Twice a year during the trekking off-season, EWN offers an intensive four-week Female Trekking Guide Training Program. The average age of the participants is 20 and, for optimal results, the maximum group size is 40 trainees. The objective is to have participants from different regions of Nepal and especially disadvantaged women from rural areas (Karnali Region, Everest, and Langtang).
From 1999 to 2019 EWN trained over 2000 women from 52 districts of Nepal.
EWN’s 4 week intensive course includes:
• Trekking and Tourism
• Basic English Conversation
• Culture and Religion
• Map Reading
• Leadership and Team Building
• Cross-Cultural Communication
• Mountain Culture and People
• Conservation and the Environment
• Women’s Issues
• Women’s Human Rights
• Women’s Health
Trainees undergo an intensive four-week program on technical and conversational English, which also covers a broad range of topics including First Aid (HIV-AIDS, STD, women’s health issues), leadership, women’s rights, trekking information, environment, history, geography, and culture.
The training also emphasizes ecological awareness and conservation, including water sanitation and waste management. As participants develop into adventure tourism professionals, they communicate the ecologically sound practices they learn at EWN to their clients. For example they promote iodine purification methods, rather than relying on mineral water with its attendant plastic bottles which litter the Himalayas.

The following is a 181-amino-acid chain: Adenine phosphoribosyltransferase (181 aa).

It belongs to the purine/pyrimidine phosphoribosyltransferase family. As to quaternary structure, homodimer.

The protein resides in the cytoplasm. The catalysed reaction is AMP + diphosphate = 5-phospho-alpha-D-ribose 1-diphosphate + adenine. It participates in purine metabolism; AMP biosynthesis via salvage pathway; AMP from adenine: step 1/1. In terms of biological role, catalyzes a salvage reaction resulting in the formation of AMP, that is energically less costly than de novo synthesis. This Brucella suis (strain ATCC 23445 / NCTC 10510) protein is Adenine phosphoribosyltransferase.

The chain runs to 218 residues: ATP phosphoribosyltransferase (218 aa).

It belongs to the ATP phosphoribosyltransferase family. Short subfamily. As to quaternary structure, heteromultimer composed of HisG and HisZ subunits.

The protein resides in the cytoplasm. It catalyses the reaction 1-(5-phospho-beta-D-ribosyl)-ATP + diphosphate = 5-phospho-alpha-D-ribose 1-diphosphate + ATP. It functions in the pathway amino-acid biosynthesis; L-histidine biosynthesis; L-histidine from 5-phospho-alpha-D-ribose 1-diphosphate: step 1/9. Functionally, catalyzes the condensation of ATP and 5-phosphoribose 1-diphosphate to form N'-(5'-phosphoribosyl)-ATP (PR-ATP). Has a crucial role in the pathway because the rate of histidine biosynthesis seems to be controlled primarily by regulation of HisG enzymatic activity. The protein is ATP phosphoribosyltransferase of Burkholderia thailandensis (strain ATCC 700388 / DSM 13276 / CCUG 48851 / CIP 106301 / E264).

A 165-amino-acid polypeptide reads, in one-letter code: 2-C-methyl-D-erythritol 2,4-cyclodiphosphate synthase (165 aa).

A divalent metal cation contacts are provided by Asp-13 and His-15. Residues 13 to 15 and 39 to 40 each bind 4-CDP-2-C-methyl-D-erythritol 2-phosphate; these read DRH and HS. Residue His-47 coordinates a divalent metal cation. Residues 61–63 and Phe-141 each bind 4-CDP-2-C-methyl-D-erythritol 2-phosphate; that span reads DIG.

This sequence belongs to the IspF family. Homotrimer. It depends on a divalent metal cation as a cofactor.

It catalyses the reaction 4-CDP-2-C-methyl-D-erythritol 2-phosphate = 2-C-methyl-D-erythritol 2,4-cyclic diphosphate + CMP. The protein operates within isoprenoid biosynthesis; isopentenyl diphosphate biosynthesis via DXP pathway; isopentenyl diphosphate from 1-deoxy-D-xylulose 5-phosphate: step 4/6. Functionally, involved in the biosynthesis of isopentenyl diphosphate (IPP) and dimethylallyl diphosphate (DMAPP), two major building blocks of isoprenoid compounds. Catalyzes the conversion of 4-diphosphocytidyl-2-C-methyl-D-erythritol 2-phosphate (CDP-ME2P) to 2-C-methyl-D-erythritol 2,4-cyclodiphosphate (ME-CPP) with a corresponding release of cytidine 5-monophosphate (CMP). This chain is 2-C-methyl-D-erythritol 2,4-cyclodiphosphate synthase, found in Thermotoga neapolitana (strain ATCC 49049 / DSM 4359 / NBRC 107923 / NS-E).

At the end of the initial training, EWN’s partner organization, 3 Sisters Adventure Trekking, provides a five month paid apprenticeship program where the girls acquire field experience by working as trainee guides. From their apprenticeship they gain immediate economic benefits by earning wages equivalent to experienced male porters, and they develop the skills needed to emerge as independent entrepreneurs. Over 100 guides are now employed by 3 Sisters Adventure Trekking each trekking season.
After they finish the training cycle, the majority of alumni find work in the adventure tourism industry; some become micro-entrepreneurs, some continue with higher education, some continue with EWN refresher courses, some leave for work abroad and some return to their villages and spread the word about the program to their friends and neighbors.